Economic developers around the state, many with years of experience and expertise themselves, often hire the Enterprise Innovation Institute’s Center for Economic Development Research (CEDR) for assistance with workforce development, strategic planning, fiscal and economic impact analyses, and more. Now, when CEDR gets a call, the program will have one more resource to offer. Leigh Hopkins, senior project manager at CEDR, is a newly minted Certified Economic Developer (CEcD). It’s a national designation that’s been years in the making, and marks Hopkins as an authority in the field of economic development.

Leigh Hopkins, CEDR senior project manager

The credential wasn’t always her goal. “I’m a city planner by trade and education,” Hopkins said.

She completed a master’s degree in city and regional planning from Georgia Tech in 2005, then worked for the city of Atlanta as well as the private sector before coming back to her alma mater in 2008. After joining CEDR, she got her certification from the American Institute of Certified Planners.

“I’ve held that certification ever since 2010, because it’s the industry credential for the planning profession, and I was hired here to work on projects with a planning component,” she said. “Over time, my job has morphed from planning, which can sometimes be idealistic, into economic development where the rubber meets the road in terms of helping communities implement their plans, but economic development wasn’t my area of expertise at first.”

As her role changed to include economic development-type work — strategic plans for communities and workforce development, primarily — she was encouraged to pursue the CEcD designation. It’s a journey that can take years and involves core classes central to the economic development field, at least four years of work experience, and a three-part comprehensive exam.

“When I started working at Georgia Tech, we had two senior managers who had their CEcD certifications,” Hopkins said. “They were mentors and encouraged us to participate in professional development courses. Georgia Tech is one of the host sites for courses offered by the International Economic Development Council, the accrediting body for the CEcD. I was encouraged to take their classes.”

To receive the certification, candidates must complete four required courses: Basic Economic Development, Business Retention and Expansion, Economic Development Credit Analysis, and Real Estate Development and Reuse. In addition, candidates choose two courses from a list of electives that include finance, marketing, small business development, and neighborhood development strategies. Hopkins selected economic development strategic planning and workforce development as her electives, since they are the areas she works in most often.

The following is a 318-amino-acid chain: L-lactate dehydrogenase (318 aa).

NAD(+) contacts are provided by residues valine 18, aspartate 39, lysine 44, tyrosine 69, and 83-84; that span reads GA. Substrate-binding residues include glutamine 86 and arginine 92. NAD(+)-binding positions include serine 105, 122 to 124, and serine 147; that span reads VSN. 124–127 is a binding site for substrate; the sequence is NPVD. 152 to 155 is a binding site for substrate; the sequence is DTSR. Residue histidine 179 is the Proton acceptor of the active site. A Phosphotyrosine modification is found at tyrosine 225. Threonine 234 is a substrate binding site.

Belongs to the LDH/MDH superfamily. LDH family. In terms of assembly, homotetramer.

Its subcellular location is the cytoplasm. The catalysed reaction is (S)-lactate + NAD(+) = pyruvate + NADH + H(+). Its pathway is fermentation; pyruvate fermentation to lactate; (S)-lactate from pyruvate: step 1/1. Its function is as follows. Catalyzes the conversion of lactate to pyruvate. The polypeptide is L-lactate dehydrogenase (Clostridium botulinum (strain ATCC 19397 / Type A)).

Her current boss, CEDR Director Alfie Meek, Ph.D., also supported her in getting the designation. “Our primary clients are the local economic developers around the state, many of whom have the CEcD certification themselves,” Meek said.  “As the ‘experts’ who are hired to provide advice and thought leadership to these communities, it gives us instant credibility and rapport with our clients if we have put in the hard work to achieve that same level of professional credential.”

Hopkins agrees that it’s hard work. In fact, only about one-third of those who take the exam pass it. She has some tips for people who are considering it.

    • Study the books. Much of the test is straight from those.
    • Take a prep course or two.
    • Practice writing the essays.
    • Learn the terminology.
    • Get a mentor or study buddy.

“Passing the exam shows that you have arrived in this field,” Hopkins said. “There are also good networking opportunities and good opportunities for professional development within the field.” And while the credential is significant to her, it’s more meaningful in the context of her job.

“It was important to have someone on our staff to get the certification, to add credibility to what we do and how we interact with our clients,” Hopkins said. “I think it gives our clients peace of mind. They feel that they’re in good hands with somebody who is accredited and well-versed in the economic development field.”

 

Qcells Expansion Puts Focus on Georgia Tech’s iWorks Program

Offering connects employers and community leaders
with resources to drive economic development success